Intermittent Fasting for Health and Wellbeing

How often do we say that the way to a man’s heart is through their stomach? Well, happiness, health, and wellbeing comes from many things, but food is one of them. My husband and I were gaining weight in our 30s. It came from a combination of changing bodies, having kids, being busy all the time, and losing sight of our own health. He found his solution in eating less meals and enjoying those he did eat more – he’d discovered Intermittent Fasting.

What is Intermittent Fasting? IF is when someone goes an extended amount of time without eating or on significantly reduced calories. However, it should not be confused with long term fasting. The longest amount of time recommended by any of the most popular fasting routines is 36 hours while most keep it to 16-20 hours. Before getting to the risks and benefits, take a look at the different types of intermittent fasting available:

·         Daily Intermittent Fasting (lean gains): 16 hours fasting each day (8pm to 12pm)

·         Weekly Intermittent Fasting (eat-stop-eat): Each week period includes at least one 24 hour fast.

·         Alternate Day Intermittent Fasting (up day down day): One day you eat normally and the next you eat  of the calories required.

·         The Warrior Diet: Designed for muscle builders – 20 hours of fasting with a 4 hour eating period.

·         The 5:2 Diet: The most popular diet – 5 normal eating days with 2 fasting days within each weekly period.

·         Fat Loss Forever: The most complex plan with 1 cheat day, 36 hours of fasting then a complex routine of fasting/eating periods.

Benefits of Intermittent Fasting

Studies are beginning to show a wide range of benefits for men who undertake intermittent fasting. These include better insulin sensitivity, weight loss, reduced inflammation, better cellular regeneration, better use of energy reserves, increased satisfaction with food, better mental health, and increased energy. These benefits are not universal and if fasting leads to feeling faint or your energy/blood pressure drop suddenly, eat something, even a snack to get you back up. It can take the body a while to adjust and sometimes it can’t.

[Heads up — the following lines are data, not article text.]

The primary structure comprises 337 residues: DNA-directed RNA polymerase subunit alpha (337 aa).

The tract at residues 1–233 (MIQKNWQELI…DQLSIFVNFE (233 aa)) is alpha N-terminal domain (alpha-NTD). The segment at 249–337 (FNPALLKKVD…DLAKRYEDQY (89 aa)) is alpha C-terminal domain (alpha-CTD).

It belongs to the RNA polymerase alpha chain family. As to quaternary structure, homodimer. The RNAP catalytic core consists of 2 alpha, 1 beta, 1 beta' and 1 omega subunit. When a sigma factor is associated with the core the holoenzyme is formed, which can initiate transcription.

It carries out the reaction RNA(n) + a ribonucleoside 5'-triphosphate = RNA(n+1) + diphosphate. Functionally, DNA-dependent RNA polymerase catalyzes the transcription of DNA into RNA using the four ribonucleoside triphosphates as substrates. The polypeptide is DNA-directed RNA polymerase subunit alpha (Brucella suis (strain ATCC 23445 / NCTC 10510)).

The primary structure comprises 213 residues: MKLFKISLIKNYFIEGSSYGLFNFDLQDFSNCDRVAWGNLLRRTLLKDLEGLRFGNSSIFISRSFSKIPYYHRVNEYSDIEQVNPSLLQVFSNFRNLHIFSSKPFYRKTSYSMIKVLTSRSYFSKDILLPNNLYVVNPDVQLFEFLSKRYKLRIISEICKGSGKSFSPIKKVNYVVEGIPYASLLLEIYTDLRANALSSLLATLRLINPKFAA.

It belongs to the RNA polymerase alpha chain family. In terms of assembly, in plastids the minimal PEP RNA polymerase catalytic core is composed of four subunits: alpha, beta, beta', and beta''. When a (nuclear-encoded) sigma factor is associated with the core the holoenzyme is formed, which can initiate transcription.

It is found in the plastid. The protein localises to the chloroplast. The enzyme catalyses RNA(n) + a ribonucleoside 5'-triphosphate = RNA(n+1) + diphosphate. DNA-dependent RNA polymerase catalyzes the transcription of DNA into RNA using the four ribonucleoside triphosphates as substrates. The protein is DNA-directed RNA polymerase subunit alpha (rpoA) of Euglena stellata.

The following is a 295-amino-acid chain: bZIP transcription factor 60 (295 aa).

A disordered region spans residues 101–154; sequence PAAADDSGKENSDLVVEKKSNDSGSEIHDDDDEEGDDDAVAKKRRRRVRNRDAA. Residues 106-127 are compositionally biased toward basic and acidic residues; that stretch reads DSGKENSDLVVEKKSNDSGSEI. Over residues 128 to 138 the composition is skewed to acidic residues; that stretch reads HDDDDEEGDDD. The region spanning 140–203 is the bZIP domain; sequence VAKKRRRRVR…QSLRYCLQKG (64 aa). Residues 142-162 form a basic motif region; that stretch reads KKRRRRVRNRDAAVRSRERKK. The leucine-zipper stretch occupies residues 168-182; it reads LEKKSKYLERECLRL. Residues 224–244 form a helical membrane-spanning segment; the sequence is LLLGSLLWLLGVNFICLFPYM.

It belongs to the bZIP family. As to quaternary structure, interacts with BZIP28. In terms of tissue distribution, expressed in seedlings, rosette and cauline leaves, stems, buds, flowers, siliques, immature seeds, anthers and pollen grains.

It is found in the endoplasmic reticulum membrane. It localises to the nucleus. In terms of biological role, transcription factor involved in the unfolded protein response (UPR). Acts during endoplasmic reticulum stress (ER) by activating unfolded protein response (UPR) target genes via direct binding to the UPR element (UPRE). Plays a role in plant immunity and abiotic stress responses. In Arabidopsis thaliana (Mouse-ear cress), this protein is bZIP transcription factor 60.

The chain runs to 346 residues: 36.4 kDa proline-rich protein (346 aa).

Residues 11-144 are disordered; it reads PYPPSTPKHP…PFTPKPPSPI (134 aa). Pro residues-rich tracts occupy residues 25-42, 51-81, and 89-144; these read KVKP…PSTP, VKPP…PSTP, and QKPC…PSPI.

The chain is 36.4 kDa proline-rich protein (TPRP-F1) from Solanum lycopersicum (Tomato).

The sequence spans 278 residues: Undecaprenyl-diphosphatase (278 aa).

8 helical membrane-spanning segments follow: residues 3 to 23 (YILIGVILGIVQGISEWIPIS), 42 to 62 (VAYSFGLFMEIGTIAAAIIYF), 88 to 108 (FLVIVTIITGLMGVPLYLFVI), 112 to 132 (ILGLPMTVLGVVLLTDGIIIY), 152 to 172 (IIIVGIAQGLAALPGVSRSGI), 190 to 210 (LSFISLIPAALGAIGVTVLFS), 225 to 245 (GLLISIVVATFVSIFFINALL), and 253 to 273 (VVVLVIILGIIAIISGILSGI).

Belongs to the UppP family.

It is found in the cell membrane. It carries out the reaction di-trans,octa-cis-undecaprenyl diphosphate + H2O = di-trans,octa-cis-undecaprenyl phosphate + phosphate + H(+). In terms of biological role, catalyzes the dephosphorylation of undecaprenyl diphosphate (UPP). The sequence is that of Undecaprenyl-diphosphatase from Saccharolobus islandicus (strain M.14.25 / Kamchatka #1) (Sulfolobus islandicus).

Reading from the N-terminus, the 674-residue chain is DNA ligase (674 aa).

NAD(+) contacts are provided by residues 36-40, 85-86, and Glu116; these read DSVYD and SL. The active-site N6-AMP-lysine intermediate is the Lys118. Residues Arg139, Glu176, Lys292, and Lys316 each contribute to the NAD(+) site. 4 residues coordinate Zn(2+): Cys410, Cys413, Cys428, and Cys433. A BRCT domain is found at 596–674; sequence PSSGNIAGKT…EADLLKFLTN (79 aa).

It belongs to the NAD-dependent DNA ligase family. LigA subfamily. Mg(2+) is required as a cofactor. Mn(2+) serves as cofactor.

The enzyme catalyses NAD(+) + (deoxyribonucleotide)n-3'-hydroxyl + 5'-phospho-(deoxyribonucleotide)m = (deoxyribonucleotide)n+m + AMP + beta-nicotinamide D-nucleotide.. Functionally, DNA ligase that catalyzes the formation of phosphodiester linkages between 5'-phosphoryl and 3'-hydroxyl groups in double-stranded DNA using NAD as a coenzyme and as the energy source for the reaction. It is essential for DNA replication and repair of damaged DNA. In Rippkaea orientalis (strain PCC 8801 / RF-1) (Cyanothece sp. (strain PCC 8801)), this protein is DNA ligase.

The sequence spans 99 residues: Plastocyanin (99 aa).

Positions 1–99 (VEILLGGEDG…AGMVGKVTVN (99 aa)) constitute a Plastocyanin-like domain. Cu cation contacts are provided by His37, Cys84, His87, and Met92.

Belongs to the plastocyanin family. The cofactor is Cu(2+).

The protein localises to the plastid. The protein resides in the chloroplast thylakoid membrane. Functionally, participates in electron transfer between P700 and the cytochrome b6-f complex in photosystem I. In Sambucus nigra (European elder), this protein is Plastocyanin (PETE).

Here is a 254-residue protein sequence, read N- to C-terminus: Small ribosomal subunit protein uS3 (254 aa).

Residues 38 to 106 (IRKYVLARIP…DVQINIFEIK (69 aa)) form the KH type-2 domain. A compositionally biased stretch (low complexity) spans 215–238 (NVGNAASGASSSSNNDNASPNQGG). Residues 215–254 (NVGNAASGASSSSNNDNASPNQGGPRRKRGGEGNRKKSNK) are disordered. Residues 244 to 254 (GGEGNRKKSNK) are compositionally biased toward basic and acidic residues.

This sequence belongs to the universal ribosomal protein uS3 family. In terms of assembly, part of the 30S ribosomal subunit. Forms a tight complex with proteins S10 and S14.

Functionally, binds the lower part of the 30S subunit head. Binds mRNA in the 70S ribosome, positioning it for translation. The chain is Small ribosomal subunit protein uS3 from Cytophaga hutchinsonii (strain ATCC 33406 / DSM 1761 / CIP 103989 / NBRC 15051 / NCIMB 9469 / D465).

Not for Everyone

However, before you get started, do bear in mind that you will need to find the best routine and diet for yourself. Inner happiness and a healthy body come from many sources and can be achieved in many different ways. Therefore, don’t stick to one method if it is not working or if it does not suit your lifestyle. 

bolton-2016-42A good example of this is my husband and me. Lean Gains works for him and he is able to do his most active work in the morning on an empty stomach having not eaten since 8pm the night before. He has a modest lunch then a big meal when he gets home or vice versa. 

Intermittent fasting does not work for me and in fact there is growing evidence that it’s not good for women in general. I work better on many smaller meals with a balanced diet and so does my mother and best friends. Studies are showing IF can be linked to poorer insulin sensitivity in women, menstrual disruption, premature aging and menopause, and reduced fertility. Instead, you can find your own path to happiness and wellbeing.

 Jane Sandwood

About Jane Sandwood

My name is Jane and having spent over a decade as a nutritionist, I’ve learned two things. Firstly, dieting is not the solution to being out of shape or overweight, and secondly, everyone’s bodies are different. For example, a well-balanced, but restricted diet and exercise works for me, but my husband has found a fasting regime mixed with exercising on an empty stomach to be better for him.

Now, as the Content Manager for a small fitness and nutrition site, I felt it important we cover the topic of intermittent fasting and how it can help some people lose weight and actually boost their workouts. The guide covers what fasting is, how it compares to diets, who should not do it, and also the different kinds of fasting people can undertake.


These are the views of author and not of the National Forum for Health and Wellbeing.